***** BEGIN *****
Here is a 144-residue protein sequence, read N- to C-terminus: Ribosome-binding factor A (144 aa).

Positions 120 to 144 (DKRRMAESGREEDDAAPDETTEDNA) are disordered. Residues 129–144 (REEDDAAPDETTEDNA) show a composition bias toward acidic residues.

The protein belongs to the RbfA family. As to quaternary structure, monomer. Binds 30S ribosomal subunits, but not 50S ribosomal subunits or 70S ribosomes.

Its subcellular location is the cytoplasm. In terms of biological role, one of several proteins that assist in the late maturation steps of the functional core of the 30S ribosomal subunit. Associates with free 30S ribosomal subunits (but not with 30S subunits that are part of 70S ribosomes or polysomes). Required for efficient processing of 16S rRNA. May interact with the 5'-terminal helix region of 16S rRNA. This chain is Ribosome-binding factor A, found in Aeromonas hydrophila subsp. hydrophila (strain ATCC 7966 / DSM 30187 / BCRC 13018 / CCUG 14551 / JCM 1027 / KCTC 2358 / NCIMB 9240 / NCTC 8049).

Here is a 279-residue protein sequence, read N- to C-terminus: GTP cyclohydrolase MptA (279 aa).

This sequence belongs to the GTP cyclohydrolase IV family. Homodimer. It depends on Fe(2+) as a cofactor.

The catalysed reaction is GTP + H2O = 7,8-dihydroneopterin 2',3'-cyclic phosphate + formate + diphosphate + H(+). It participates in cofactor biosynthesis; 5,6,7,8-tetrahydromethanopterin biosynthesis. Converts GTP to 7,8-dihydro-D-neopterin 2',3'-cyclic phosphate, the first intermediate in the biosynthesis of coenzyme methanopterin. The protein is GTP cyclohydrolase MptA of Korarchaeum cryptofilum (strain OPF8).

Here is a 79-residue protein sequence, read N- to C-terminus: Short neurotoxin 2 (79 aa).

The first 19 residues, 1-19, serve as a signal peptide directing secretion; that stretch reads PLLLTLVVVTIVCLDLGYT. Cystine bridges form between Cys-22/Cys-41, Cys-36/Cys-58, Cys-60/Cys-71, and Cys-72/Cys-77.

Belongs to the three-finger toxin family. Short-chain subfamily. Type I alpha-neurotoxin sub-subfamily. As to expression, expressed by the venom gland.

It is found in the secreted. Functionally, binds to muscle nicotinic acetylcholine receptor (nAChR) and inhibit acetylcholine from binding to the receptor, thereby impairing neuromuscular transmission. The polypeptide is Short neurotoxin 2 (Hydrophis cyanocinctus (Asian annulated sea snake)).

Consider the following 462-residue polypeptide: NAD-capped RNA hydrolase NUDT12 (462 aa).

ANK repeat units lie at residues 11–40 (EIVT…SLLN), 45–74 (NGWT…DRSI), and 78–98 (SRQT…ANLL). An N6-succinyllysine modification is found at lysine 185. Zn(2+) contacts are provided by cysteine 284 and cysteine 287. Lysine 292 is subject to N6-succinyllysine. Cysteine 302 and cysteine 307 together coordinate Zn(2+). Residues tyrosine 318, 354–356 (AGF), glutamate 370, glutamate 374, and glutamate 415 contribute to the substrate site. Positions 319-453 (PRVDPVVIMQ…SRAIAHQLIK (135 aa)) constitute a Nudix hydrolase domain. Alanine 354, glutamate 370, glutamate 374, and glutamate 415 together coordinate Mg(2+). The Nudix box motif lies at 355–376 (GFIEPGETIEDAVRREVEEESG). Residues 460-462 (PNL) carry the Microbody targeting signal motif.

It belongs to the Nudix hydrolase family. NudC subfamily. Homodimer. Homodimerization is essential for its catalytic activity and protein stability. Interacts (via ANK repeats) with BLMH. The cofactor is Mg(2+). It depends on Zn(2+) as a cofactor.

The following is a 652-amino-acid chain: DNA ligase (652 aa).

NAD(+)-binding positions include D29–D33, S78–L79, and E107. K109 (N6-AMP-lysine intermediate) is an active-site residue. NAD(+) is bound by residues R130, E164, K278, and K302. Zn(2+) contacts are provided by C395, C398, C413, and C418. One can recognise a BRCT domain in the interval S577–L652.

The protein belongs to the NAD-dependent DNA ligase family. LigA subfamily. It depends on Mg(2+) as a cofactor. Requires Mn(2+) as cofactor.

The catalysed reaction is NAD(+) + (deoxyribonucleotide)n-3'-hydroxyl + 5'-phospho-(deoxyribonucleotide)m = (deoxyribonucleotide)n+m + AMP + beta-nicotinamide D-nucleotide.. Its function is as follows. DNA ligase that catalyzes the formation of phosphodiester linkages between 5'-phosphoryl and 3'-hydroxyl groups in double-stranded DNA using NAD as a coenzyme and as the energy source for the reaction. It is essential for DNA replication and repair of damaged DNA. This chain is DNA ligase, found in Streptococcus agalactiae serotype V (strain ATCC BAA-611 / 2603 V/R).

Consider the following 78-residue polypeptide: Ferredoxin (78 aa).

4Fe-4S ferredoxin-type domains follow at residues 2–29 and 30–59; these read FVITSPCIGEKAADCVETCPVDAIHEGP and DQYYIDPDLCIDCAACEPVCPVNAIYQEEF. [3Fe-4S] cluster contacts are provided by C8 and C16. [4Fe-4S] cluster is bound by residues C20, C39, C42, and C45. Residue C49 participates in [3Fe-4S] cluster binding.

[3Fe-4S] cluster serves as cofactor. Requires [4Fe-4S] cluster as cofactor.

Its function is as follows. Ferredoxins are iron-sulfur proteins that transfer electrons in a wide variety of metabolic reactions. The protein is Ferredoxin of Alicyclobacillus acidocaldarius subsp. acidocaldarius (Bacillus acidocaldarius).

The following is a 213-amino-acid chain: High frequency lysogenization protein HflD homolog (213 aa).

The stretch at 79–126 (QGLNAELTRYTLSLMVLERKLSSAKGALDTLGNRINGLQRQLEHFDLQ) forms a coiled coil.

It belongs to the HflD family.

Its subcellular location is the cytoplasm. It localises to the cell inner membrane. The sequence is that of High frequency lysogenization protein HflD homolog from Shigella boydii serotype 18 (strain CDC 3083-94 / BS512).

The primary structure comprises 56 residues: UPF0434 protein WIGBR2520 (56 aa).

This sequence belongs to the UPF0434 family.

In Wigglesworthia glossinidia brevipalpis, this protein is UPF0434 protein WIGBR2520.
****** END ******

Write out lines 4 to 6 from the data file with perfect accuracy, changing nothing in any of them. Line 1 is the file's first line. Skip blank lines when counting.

Its subcellular location is the cytoplasm. In terms of biological role, one of several proteins that assist in the late maturation steps of the functional core of the 30S ribosomal subunit. Associates with free 30S ribosomal subunits (but not with 30S subunits that are part of 70S ribosomes or polysomes). Required for efficient processing of 16S rRNA. May interact with the 5'-terminal helix region of 16S rRNA. This chain is Ribosome-binding factor A, found in Aeromonas hydrophila subsp. hydrophila (strain ATCC 7966 / DSM 30187 / BCRC 13018 / CCUG 14551 / JCM 1027 / KCTC 2358 / NCIMB 9240 / NCTC 8049).

Here is a 279-residue protein sequence, read N- to C-terminus: GTP cyclohydrolase MptA (279 aa).

This sequence belongs to the GTP cyclohydrolase IV family. Homodimer. It depends on Fe(2+) as a cofactor.